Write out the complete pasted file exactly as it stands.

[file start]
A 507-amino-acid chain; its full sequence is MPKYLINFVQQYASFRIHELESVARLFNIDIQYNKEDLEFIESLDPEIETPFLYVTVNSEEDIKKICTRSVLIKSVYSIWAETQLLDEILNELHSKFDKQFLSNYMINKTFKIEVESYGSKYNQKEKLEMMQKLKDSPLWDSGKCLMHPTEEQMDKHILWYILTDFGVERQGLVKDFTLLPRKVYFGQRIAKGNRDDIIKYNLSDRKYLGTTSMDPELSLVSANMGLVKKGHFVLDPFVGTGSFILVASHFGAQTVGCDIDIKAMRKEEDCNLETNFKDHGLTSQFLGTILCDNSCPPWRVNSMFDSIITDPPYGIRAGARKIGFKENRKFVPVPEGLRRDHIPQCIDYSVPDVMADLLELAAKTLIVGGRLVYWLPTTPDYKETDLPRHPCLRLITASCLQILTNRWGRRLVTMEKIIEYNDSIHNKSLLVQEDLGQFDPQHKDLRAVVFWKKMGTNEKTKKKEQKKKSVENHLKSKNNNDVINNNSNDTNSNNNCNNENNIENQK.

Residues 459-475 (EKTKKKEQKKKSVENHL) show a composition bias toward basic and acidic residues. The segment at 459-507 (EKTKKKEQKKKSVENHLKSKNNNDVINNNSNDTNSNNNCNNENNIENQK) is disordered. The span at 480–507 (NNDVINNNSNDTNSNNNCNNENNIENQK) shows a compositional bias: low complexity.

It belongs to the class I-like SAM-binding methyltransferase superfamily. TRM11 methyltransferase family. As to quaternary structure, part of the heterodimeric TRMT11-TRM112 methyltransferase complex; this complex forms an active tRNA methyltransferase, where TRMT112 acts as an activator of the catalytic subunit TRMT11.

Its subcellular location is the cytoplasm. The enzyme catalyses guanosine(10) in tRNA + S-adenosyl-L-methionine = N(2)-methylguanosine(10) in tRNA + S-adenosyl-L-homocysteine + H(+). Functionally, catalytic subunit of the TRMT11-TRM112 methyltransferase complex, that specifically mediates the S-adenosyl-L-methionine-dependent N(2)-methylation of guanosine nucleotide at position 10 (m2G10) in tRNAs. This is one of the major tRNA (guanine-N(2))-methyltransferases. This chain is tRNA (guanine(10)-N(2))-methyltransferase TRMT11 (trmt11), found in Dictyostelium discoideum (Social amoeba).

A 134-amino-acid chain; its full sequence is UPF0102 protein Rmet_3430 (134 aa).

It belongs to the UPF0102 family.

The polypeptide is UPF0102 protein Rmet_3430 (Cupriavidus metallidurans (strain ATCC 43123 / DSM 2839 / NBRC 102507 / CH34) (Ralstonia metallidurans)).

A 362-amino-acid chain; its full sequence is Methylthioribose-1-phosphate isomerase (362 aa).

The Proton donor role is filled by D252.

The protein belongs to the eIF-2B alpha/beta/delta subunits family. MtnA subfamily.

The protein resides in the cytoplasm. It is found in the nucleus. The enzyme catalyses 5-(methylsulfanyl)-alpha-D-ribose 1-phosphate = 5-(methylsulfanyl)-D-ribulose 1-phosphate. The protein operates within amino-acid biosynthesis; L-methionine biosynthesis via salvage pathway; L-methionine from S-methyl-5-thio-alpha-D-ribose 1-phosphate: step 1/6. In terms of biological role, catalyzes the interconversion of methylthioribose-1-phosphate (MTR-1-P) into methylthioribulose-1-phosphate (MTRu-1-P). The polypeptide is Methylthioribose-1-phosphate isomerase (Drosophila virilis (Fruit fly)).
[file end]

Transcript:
A 507-amino-acid chain; its full sequence is MPKYLINFVQQYASFRIHELESVARLFNIDIQYNKEDLEFIESLDPEIETPFLYVTVNSEEDIKKICTRSVLIKSVYSIWAETQLLDEILNELHSKFDKQFLSNYMINKTFKIEVESYGSKYNQKEKLEMMQKLKDSPLWDSGKCLMHPTEEQMDKHILWYILTDFGVERQGLVKDFTLLPRKVYFGQRIAKGNRDDIIKYNLSDRKYLGTTSMDPELSLVSANMGLVKKGHFVLDPFVGTGSFILVASHFGAQTVGCDIDIKAMRKEEDCNLETNFKDHGLTSQFLGTILCDNSCPPWRVNSMFDSIITDPPYGIRAGARKIGFKENRKFVPVPEGLRRDHIPQCIDYSVPDVMADLLELAAKTLIVGGRLVYWLPTTPDYKETDLPRHPCLRLITASCLQILTNRWGRRLVTMEKIIEYNDSIHNKSLLVQEDLGQFDPQHKDLRAVVFWKKMGTNEKTKKKEQKKKSVENHLKSKNNNDVINNNSNDTNSNNNCNNENNIENQK.

Residues 459-475 (EKTKKKEQKKKSVENHL) show a composition bias toward basic and acidic residues. The segment at 459-507 (EKTKKKEQKKKSVENHLKSKNNNDVINNNSNDTNSNNNCNNENNIENQK) is disordered. The span at 480–507 (NNDVINNNSNDTNSNNNCNNENNIENQK) shows a compositional bias: low complexity.

It belongs to the class I-like SAM-binding methyltransferase superfamily. TRM11 methyltransferase family. As to quaternary structure, part of the heterodimeric TRMT11-TRM112 methyltransferase complex; this complex forms an active tRNA methyltransferase, where TRMT112 acts as an activator of the catalytic subunit TRMT11.

Its subcellular location is the cytoplasm. The enzyme catalyses guanosine(10) in tRNA + S-adenosyl-L-methionine = N(2)-methylguanosine(10) in tRNA + S-adenosyl-L-homocysteine + H(+). Functionally, catalytic subunit of the TRMT11-TRM112 methyltransferase complex, that specifically mediates the S-adenosyl-L-methionine-dependent N(2)-methylation of guanosine nucleotide at position 10 (m2G10) in tRNAs. This is one of the major tRNA (guanine-N(2))-methyltransferases. This chain is tRNA (guanine(10)-N(2))-methyltransferase TRMT11 (trmt11), found in Dictyostelium discoideum (Social amoeba).

A 134-amino-acid chain; its full sequence is UPF0102 protein Rmet_3430 (134 aa).

It belongs to the UPF0102 family.

The polypeptide is UPF0102 protein Rmet_3430 (Cupriavidus metallidurans (strain ATCC 43123 / DSM 2839 / NBRC 102507 / CH34) (Ralstonia metallidurans)).

A 362-amino-acid chain; its full sequence is Methylthioribose-1-phosphate isomerase (362 aa).

The Proton donor role is filled by D252.

The protein belongs to the eIF-2B alpha/beta/delta subunits family. MtnA subfamily.

The protein resides in the cytoplasm. It is found in the nucleus. The enzyme catalyses 5-(methylsulfanyl)-alpha-D-ribose 1-phosphate = 5-(methylsulfanyl)-D-ribulose 1-phosphate. The protein operates within amino-acid biosynthesis; L-methionine biosynthesis via salvage pathway; L-methionine from S-methyl-5-thio-alpha-D-ribose 1-phosphate: step 1/6. In terms of biological role, catalyzes the interconversion of methylthioribose-1-phosphate (MTR-1-P) into methylthioribulose-1-phosphate (MTRu-1-P). The polypeptide is Methylthioribose-1-phosphate isomerase (Drosophila virilis (Fruit fly)).